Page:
Girl in Snow by Danya Kukafka

Recommended to me by a dear friend with whom I share a love of reading, Girl in Snow, a first-time book from Danya Kukafka, is a sublime, beautifully written murder-mystery that rather than focussing on the forensics of the investigation into the death of a young girl, Lucinda Hayes, instead chooses to explore the impact her death and her life have on the people around her.

Told from three points of view: a cop with a deep secret named Russ, the strange, interior Cameron who though he has trouble socially, not only perceives the world around him in the most fascinating and imaginative way, can produce wonderful art. Much of his work is centred on Lucinda. Preferring to lurk in the shadows, when his work and manner draw attention to him and the secrets he keeps, he becomes a likely suspect. Then there is Jade: cynical and wise beyond her years, she too harbours desires and dark resentments, observing, alienating and loathing the townsfolk. The one thing she doesn’t keep to herself is her burning hatred for Lucinda and everything she represents.

Not only are the stories of these three characters interconnected, but so too is the relationships they have with Lucinda, their families and the neighbours and school friends who think they know them.

In order to solve Lucinda’s murder and bring her killer to justice, they must all face the past and, more importantly, the parts of themselves they’ve refused to acknowledge.

The thing that strikes you most about this book, apart from the tight plotting and totally credible resolution, is the gorgeous language. The prose is exquisite, the descriptions offered for mundane objects, for feelings almost impossible to express are all there on the page like poetry. Not only did I marvel at some of the descriptions, but became lost in the moment, saying the sentences over and over in my head like a litany.

Already I am looking forward to Kukafka’s next novel, because this debut is a doozy.



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Leona: The Die is Cast by Jenny Rogneby

Having been sent Leona: The Die is Cast from first time novelist, Jenny Rogneby, by the publisher (thank you), I was really looking forward to sinking my teeth into a Nordic crime noir as I’m a huge fan of the fictive work coming from the north. Announced as Sweden’s Number 1 bestseller, and with a blurb set to make your blood race, I began reading.

imgres-2There’s no doubt this book is original in terms of its central crime, the “criminals” perpetrating it and in the main protagonist, Leona Lindberg a detective with a formidable reputation based in Stockholm’s Violent Crimes Division.

When a blood-covered little girl walks into a crowded bank clutching a teddy bear and plays a voice-recording demanding money, warning any who try to approach the child to stay away or else, the public imagination and collective horror of the police force, media and citizens is aroused.

The case is handed to Leona but, before she can make headway, a second robbery courtesy of the same little girl takes place. Hounded by her boss who keeps foisting extra and inexperienced staff upon her, Leona is alternately frustrated and wanting to taunt her difficult manager. If she’s just left alone, she knows she can solve this case. It doesn’t help that her home life is in a shambles, she has a gambling addiction that keeps her awake most nights and her son is seriously ill. Socially awkward and feeling trapped, Leona is desperate to solve the crime and sort out her personal life, but with the eyes of her colleagues and the media watching her every move, including a persistent journalist, it appears this strong woman might unravel before anything is resolved.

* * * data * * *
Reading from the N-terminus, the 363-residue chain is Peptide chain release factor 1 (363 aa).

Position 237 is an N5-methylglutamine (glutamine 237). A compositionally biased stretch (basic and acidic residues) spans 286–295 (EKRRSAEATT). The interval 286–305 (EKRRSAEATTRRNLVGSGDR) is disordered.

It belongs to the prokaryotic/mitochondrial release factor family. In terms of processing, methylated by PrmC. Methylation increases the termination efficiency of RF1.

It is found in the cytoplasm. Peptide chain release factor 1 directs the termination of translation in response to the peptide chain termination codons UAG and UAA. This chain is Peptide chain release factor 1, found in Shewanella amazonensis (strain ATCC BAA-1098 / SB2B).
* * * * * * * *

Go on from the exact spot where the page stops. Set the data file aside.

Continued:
This is a well-written and mostly tautly paced novel that has the most unpleasant “hero” I have yet had the misfortune to encounter. There is little to like about Leona Lindberg. At first, I thought she was going to be like Saga from the marvellous series The Bridge. But whereas Saga has redeeming qualities (including her affable partner, Martin), and especially strong ethics, Leona doesn’t even possess these. She lies, she’s incredibly selfish, she’s disloyal and they’re her good points.

But it’s these very qualities and the fact the central protagonist is such a loathsome creature in so many ways that make this book quite compelling. You keep reading because you want to see her either get her comeuppance or compensate for the dreadful and narcissistic choices she makes.

While I didn’t feel an iota of sympathy for Leona (but did for anyone who had anything to do with her) and, frankly, rushed through a couple of sections in the novel because I simply didn’t care, I also wanted to know what was going to happen. So kudos to Rogneby for managing to construct a story that, despite its main character, still has you wanting to keep reading.

There’s no doubt, Leona is a juggler who has to work hard to keep all the balls she keeps throwing up in the air – and Rogneby even harder. I wasn’t entirely convinced by what started out as a resolution to Leona’s case but when it quickly segued into the opening for another instalment in what’s going to be a series, I saw where Rogneby is going and hats off to her.

I think I have to recover from this novel before I decide if I continue to follow Leona’s (mis)adventures. I know I needed a hot shower after this one and that was because for a cop, this woman makes the reader feel dirty – and not in any sexual kind of way, but in a grubby horrid one. Another reason why the tale is so unique.

Recommended for anyone who wants an original take on a strong genre with a woman unlike any other in the lead.

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